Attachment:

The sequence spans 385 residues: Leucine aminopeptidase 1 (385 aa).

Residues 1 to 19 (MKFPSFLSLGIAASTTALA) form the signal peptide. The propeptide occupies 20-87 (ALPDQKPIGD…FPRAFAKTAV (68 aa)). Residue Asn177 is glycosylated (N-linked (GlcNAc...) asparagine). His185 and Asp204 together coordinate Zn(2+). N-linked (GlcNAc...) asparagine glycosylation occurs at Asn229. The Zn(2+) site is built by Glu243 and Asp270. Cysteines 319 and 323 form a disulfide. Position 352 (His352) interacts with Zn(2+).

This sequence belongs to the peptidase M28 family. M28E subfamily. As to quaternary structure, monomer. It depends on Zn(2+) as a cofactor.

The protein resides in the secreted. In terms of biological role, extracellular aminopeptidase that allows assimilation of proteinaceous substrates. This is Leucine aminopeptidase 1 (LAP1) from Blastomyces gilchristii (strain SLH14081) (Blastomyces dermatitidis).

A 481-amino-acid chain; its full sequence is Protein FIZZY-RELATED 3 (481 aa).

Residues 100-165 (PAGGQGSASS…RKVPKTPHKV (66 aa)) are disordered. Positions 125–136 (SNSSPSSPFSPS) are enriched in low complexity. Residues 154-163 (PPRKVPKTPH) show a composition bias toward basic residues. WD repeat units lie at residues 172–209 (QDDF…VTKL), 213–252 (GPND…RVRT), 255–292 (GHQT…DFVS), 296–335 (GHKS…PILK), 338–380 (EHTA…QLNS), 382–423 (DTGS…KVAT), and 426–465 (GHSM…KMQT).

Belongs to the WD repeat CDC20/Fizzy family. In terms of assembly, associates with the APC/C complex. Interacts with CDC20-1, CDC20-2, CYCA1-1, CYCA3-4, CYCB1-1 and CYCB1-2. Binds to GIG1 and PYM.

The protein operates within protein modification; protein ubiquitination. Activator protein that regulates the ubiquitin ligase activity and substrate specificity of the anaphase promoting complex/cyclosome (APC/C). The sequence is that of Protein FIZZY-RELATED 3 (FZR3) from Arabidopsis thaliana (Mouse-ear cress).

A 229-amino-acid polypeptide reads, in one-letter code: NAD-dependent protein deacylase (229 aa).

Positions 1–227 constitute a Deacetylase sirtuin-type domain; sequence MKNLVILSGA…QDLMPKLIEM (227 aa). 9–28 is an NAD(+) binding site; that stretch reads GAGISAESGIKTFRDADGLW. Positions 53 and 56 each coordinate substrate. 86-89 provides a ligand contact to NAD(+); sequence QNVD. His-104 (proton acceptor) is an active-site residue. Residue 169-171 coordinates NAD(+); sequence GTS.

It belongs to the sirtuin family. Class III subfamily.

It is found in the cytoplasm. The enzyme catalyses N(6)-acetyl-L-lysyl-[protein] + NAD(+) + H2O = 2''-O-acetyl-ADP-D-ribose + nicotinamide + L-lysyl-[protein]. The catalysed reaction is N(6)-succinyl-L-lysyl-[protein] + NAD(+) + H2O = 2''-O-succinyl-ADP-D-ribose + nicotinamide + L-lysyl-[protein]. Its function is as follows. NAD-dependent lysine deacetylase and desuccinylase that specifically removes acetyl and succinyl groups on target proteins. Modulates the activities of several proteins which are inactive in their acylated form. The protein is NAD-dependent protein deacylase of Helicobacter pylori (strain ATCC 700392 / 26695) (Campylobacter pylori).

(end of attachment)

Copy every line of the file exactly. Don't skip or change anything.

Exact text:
The sequence spans 385 residues: Leucine aminopeptidase 1 (385 aa).

Residues 1 to 19 (MKFPSFLSLGIAASTTALA) form the signal peptide. The propeptide occupies 20-87 (ALPDQKPIGD…FPRAFAKTAV (68 aa)). Residue Asn177 is glycosylated (N-linked (GlcNAc...) asparagine). His185 and Asp204 together coordinate Zn(2+). N-linked (GlcNAc...) asparagine glycosylation occurs at Asn229. The Zn(2+) site is built by Glu243 and Asp270. Cysteines 319 and 323 form a disulfide. Position 352 (His352) interacts with Zn(2+).

This sequence belongs to the peptidase M28 family. M28E subfamily. As to quaternary structure, monomer. It depends on Zn(2+) as a cofactor.

The protein resides in the secreted. In terms of biological role, extracellular aminopeptidase that allows assimilation of proteinaceous substrates. This is Leucine aminopeptidase 1 (LAP1) from Blastomyces gilchristii (strain SLH14081) (Blastomyces dermatitidis).

A 481-amino-acid chain; its full sequence is Protein FIZZY-RELATED 3 (481 aa).

Residues 100-165 (PAGGQGSASS…RKVPKTPHKV (66 aa)) are disordered. Positions 125–136 (SNSSPSSPFSPS) are enriched in low complexity. Residues 154-163 (PPRKVPKTPH) show a composition bias toward basic residues. WD repeat units lie at residues 172–209 (QDDF…VTKL), 213–252 (GPND…RVRT), 255–292 (GHQT…DFVS), 296–335 (GHKS…PILK), 338–380 (EHTA…QLNS), 382–423 (DTGS…KVAT), and 426–465 (GHSM…KMQT).

Belongs to the WD repeat CDC20/Fizzy family. In terms of assembly, associates with the APC/C complex. Interacts with CDC20-1, CDC20-2, CYCA1-1, CYCA3-4, CYCB1-1 and CYCB1-2. Binds to GIG1 and PYM.

The protein operates within protein modification; protein ubiquitination. Activator protein that regulates the ubiquitin ligase activity and substrate specificity of the anaphase promoting complex/cyclosome (APC/C). The sequence is that of Protein FIZZY-RELATED 3 (FZR3) from Arabidopsis thaliana (Mouse-ear cress).

A 229-amino-acid polypeptide reads, in one-letter code: NAD-dependent protein deacylase (229 aa).

Positions 1–227 constitute a Deacetylase sirtuin-type domain; sequence MKNLVILSGA…QDLMPKLIEM (227 aa). 9–28 is an NAD(+) binding site; that stretch reads GAGISAESGIKTFRDADGLW. Positions 53 and 56 each coordinate substrate. 86-89 provides a ligand contact to NAD(+); sequence QNVD. His-104 (proton acceptor) is an active-site residue. Residue 169-171 coordinates NAD(+); sequence GTS.

It belongs to the sirtuin family. Class III subfamily.

It is found in the cytoplasm. The enzyme catalyses N(6)-acetyl-L-lysyl-[protein] + NAD(+) + H2O = 2''-O-acetyl-ADP-D-ribose + nicotinamide + L-lysyl-[protein]. The catalysed reaction is N(6)-succinyl-L-lysyl-[protein] + NAD(+) + H2O = 2''-O-succinyl-ADP-D-ribose + nicotinamide + L-lysyl-[protein]. Its function is as follows. NAD-dependent lysine deacetylase and desuccinylase that specifically removes acetyl and succinyl groups on target proteins. Modulates the activities of several proteins which are inactive in their acylated form. The protein is NAD-dependent protein deacylase of Helicobacter pylori (strain ATCC 700392 / 26695) (Campylobacter pylori).